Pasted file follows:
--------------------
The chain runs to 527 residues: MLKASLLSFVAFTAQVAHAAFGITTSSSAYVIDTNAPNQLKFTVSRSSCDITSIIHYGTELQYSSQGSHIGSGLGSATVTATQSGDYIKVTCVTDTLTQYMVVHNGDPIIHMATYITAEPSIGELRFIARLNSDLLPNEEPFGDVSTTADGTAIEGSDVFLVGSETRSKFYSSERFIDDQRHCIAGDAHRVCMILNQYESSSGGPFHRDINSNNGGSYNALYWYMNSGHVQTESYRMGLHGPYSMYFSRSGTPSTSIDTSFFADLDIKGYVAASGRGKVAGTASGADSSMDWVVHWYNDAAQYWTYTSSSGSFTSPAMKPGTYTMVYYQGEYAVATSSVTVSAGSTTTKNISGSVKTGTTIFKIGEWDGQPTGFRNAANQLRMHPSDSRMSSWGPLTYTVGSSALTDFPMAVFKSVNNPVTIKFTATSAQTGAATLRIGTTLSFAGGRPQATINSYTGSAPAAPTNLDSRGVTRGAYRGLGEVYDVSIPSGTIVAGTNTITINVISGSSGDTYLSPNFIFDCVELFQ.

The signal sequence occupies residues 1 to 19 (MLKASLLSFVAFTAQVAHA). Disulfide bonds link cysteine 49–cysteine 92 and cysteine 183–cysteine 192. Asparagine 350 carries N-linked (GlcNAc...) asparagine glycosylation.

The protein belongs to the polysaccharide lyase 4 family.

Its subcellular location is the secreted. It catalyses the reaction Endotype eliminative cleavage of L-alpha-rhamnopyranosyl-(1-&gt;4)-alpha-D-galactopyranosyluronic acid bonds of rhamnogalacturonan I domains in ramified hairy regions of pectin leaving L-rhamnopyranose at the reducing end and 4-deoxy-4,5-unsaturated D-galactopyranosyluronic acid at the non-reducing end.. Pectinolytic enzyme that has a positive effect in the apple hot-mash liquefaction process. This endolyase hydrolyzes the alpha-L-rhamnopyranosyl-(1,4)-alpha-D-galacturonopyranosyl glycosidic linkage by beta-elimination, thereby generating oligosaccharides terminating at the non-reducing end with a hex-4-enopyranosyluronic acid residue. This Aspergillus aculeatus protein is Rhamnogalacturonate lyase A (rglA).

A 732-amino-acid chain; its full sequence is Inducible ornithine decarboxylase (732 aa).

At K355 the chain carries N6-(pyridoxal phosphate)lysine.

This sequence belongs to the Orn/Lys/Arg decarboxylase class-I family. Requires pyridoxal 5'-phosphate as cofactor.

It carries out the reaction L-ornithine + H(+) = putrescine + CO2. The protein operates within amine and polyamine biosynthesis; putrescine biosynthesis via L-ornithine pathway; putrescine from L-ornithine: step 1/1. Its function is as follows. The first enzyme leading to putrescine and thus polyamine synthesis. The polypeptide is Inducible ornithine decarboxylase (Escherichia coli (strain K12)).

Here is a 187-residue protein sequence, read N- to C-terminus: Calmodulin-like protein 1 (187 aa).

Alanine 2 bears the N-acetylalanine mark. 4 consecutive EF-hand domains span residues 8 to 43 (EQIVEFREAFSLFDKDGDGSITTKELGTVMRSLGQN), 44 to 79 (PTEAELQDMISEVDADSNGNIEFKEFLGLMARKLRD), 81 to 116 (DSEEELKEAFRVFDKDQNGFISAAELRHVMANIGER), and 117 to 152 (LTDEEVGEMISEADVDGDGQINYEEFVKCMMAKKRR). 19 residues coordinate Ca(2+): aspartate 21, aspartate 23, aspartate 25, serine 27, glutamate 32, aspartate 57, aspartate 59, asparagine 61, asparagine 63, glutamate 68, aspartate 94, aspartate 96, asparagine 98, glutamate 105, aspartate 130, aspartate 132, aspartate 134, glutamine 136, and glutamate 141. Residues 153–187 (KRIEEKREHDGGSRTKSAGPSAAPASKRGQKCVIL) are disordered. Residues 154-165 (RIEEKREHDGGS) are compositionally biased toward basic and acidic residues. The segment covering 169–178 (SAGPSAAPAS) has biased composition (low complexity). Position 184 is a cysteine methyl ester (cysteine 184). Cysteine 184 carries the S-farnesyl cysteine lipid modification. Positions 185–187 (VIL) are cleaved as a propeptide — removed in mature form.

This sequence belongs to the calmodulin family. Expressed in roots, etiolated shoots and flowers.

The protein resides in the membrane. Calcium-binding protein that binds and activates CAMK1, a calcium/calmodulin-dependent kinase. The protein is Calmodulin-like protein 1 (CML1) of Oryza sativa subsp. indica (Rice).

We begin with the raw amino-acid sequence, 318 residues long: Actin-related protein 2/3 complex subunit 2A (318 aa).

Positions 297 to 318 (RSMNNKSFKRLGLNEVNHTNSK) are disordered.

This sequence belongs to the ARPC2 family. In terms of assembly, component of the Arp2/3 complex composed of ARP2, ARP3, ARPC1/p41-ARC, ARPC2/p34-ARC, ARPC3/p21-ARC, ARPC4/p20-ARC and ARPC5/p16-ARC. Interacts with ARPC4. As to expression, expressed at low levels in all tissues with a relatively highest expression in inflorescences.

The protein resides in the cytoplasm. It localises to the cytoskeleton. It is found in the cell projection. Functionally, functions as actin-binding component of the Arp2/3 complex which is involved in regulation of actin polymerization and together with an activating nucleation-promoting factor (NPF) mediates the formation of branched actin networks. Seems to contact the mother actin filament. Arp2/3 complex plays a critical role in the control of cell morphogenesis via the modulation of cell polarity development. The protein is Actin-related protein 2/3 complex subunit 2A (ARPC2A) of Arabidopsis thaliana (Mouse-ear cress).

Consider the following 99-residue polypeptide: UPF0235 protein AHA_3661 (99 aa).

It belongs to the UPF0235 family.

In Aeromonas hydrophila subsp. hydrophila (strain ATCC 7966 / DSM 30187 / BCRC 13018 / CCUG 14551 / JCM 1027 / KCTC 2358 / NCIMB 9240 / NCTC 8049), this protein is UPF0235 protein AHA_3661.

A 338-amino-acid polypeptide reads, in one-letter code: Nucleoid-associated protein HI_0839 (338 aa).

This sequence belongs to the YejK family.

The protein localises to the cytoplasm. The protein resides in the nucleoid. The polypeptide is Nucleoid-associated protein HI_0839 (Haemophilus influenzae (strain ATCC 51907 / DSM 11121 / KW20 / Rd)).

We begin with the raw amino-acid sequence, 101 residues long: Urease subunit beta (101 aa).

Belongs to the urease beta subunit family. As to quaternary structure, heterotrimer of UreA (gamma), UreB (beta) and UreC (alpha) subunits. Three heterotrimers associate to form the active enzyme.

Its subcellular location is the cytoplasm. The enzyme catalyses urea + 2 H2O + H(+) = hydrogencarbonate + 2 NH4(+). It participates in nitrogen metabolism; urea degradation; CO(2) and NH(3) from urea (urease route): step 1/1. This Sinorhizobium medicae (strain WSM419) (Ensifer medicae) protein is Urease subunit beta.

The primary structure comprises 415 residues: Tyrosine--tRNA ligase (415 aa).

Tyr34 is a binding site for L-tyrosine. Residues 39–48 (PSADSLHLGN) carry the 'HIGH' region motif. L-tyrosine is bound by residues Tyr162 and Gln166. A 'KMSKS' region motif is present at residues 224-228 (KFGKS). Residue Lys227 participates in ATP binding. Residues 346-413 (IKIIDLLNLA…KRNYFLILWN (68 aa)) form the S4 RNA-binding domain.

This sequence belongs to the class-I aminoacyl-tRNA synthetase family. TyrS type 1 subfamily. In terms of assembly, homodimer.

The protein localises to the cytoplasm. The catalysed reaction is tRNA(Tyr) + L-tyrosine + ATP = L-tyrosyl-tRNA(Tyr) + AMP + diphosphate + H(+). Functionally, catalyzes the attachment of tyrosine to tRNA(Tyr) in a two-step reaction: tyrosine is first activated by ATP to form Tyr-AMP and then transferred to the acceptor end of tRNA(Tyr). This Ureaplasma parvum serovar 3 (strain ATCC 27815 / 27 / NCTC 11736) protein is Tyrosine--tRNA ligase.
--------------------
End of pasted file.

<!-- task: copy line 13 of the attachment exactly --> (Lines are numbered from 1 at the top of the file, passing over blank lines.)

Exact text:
We begin with the raw amino-acid sequence, 318 residues long: Actin-related protein 2/3 complex subunit 2A (318 aa).